Software-only ESP8266 USB Device
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README.md

ESP8266 USB Software Driver

I wanted to have USB on the ESP8266, and a while ago I saw on the ESP32 flier, it read: "Rich Peripherals" ... "Sorry, no USB!" I thought to myself, that is ridiculous. Of course there's USB.

So, it was born. This is a software USB stack running on the ESP8266/ESP8285. It requires only one external resistor, between D- and 3.3V.

Limitations

  • You cannot use SDKs newer than 1.5.X. (As of dec-02-2016, 1.5.4 is the latest SDK that has been verified to be compatible.)
  • All ESP SDK 2.0 SDKs are incompatible.
  • By default, the chip expects D- on GPIO 4 and D+ on GPIO 5 - but any GPIO pair may be used. It is important to note that both D- and D+ MUST be adjacent.
  • This project only operates with low-speed USB (1.5 MBit/s) ideal for making peripherals, not for fake network devices and usb-serial bridges.
    That said - you can still write "control" messages that communicate with the ESP8266.
    Control messages are a great way to encapsulate your data since they handle all the framing and describing what function you wish to pass data for.

Resources

Pre-built binaries

See bottom of this thread: https://github.com/cnlohr/espusb/issues/40#issuecomment-377770936

Examples

This project contains an example that simulates a usb keyboard and mouse. It also provides a web interface to actually remote control these virtual devices.

How to use

For a complete guide that includes information on how to install the toolchain or set up a docker container, go here: Getting started guide If you already have an environment with the toolchain, then here is what you wanna do:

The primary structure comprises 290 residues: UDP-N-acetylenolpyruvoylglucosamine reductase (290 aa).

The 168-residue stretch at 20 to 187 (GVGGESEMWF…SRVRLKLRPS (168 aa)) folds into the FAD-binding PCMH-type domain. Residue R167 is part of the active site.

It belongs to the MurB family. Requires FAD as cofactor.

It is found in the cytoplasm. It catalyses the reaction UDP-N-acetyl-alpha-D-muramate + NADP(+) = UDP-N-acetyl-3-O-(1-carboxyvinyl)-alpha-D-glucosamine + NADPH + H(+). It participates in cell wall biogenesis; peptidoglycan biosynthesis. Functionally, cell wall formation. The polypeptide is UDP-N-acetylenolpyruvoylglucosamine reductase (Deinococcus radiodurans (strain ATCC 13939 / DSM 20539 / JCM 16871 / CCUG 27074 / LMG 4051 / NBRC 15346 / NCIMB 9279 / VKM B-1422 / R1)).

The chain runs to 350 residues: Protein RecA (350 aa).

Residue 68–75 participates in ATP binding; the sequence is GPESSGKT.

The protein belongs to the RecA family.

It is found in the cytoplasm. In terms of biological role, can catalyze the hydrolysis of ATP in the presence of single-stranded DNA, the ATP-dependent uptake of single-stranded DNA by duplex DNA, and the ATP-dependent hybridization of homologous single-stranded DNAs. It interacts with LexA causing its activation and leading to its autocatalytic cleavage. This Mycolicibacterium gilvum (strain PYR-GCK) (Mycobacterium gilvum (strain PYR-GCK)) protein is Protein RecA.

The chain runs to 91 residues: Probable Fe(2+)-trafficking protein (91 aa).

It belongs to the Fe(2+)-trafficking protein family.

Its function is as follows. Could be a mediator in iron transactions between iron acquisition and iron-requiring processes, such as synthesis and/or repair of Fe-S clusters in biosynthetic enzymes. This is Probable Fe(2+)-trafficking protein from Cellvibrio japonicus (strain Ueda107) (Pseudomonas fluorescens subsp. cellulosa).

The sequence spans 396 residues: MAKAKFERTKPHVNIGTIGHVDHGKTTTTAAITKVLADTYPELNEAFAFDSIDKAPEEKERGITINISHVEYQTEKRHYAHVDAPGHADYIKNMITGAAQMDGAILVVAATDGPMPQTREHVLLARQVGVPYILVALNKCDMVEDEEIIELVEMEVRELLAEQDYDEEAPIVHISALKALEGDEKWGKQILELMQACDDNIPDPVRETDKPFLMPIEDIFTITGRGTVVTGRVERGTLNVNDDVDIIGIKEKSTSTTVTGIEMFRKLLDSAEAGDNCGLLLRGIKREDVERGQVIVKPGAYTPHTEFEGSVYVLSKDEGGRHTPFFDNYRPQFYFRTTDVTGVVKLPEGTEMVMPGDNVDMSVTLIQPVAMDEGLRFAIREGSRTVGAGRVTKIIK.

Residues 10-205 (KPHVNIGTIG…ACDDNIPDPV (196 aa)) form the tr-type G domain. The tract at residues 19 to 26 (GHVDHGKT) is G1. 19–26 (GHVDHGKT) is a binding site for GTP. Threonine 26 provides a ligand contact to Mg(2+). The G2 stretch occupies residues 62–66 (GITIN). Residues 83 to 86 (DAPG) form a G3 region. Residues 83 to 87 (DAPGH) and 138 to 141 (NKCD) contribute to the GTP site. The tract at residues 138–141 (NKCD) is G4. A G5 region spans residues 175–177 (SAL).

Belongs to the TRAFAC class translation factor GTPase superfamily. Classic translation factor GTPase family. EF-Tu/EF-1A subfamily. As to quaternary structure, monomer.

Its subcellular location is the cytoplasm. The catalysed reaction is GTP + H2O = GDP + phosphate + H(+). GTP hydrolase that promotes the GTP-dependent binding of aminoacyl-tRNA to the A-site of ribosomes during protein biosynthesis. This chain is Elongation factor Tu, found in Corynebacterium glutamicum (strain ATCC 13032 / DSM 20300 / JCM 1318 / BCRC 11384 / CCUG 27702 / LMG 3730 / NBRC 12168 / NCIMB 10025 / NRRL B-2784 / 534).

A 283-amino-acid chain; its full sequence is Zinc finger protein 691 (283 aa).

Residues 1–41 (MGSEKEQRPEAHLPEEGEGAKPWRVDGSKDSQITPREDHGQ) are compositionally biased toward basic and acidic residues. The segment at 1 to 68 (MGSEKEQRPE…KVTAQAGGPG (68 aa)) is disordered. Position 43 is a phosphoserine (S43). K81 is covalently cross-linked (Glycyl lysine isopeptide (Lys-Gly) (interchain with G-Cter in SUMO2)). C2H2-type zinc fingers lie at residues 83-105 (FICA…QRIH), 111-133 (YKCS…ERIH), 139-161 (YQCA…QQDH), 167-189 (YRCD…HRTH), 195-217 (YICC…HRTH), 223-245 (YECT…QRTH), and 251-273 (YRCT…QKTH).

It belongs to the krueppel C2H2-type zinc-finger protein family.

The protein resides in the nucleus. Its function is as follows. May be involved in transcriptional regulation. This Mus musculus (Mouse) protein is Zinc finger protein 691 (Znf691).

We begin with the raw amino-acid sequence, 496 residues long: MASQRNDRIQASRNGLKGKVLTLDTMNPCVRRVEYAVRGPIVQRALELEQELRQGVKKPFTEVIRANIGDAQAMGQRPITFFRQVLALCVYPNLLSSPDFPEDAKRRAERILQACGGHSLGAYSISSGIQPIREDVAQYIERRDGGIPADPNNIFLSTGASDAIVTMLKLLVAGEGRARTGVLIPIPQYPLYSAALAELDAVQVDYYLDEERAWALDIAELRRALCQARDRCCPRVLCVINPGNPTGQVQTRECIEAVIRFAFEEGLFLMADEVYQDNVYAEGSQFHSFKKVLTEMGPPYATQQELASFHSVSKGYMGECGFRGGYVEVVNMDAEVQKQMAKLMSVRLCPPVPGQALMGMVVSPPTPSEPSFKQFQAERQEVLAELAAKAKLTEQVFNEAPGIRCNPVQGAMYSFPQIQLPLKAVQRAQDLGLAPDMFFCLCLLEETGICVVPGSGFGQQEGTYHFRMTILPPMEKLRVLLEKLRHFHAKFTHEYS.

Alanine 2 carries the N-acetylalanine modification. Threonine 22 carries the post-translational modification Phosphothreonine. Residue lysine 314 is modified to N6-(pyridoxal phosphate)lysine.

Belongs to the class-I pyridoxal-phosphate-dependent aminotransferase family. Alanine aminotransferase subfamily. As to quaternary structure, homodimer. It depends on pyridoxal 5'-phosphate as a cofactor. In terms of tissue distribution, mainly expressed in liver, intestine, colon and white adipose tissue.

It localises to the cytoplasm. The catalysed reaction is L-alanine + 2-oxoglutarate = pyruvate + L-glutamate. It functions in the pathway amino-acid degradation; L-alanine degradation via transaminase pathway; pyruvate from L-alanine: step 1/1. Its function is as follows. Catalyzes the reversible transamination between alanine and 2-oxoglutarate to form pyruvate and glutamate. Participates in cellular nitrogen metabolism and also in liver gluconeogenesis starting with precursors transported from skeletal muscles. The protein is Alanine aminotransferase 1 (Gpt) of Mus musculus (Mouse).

Software

  • Install libusb and recursively clone this repo:

    sudo apt-get install libusb-1.0-0-dev
    git clone --recursive https://github.com/cnlohr/espusb
    cd espusb
  • user.cfg contains some settings that you might have to change to get it working.

  • Building/flashing the main binary

    make ESP_ROOT=~/esp8266/esp-open-sdk/ burn
  • Building/flashing the web interface (for the example mentioned above)

    make ESP_ROOT=~/esp8266/esp-open-sdk/ burnweb

For more advanced building/flashing methods just run make without any parameters.

Hardware

basic-schematic

Wemos D1 Mini

The Wemos D1 mini is a breadboard friendly ESP board.

You would need to flash the espusb firmware through the USB-serial connection beforehand, and then wire the GND, 5V, 3.3V, D1, D2 pins to the USB following the wiring instructions. Here is a picture of a setup with one breadboard:

EspUSB on the Wemos D1 Mini

Advanced information

Hardware

Schematic

NOTE: GPIO12/14 do not need to be connected to ground. GPIO15 may be connected via a pull-down resistor. For stability, a pull-up on GPIO2 is recommended.

Also, checkout the hardware/ folder. It has kicad designs for my tiny board. Though they are for the ESP8285, the same pin configuration may be used to run on the ESP8266.

Memory Usage

This is typical memory usage for a two-endpoint (in addition to EP0) device.

In summary:

Total SRAM: 232 bytes + Descriptors (~317 bytes)

Total Flash/IRAM (Only iram, tables and usb_init can be stuck in slow flash): 1422 bytes

More details:

SRAM:

0000007c D usb_ramtable
0000006c B usb_internal_state

IRAM:

You must write: usb_handle_custom_control - the demos here hook it up to the command engine which allows self flashing on 1MB+ parts.

C functions:

0000002a T usb_pid_handle_ack
0000014f T usb_pid_handle_data
00000022 T usb_pid_handle_out
000000e9 T usb_pid_handle_in
00000002 T usb_pid_handle_sof
00000039 T usb_pid_handle_setup

From/To (in ASM):

40100f20 t usb_asm_start
401011ef t usb_asm_end
Total length of ASM: 2cf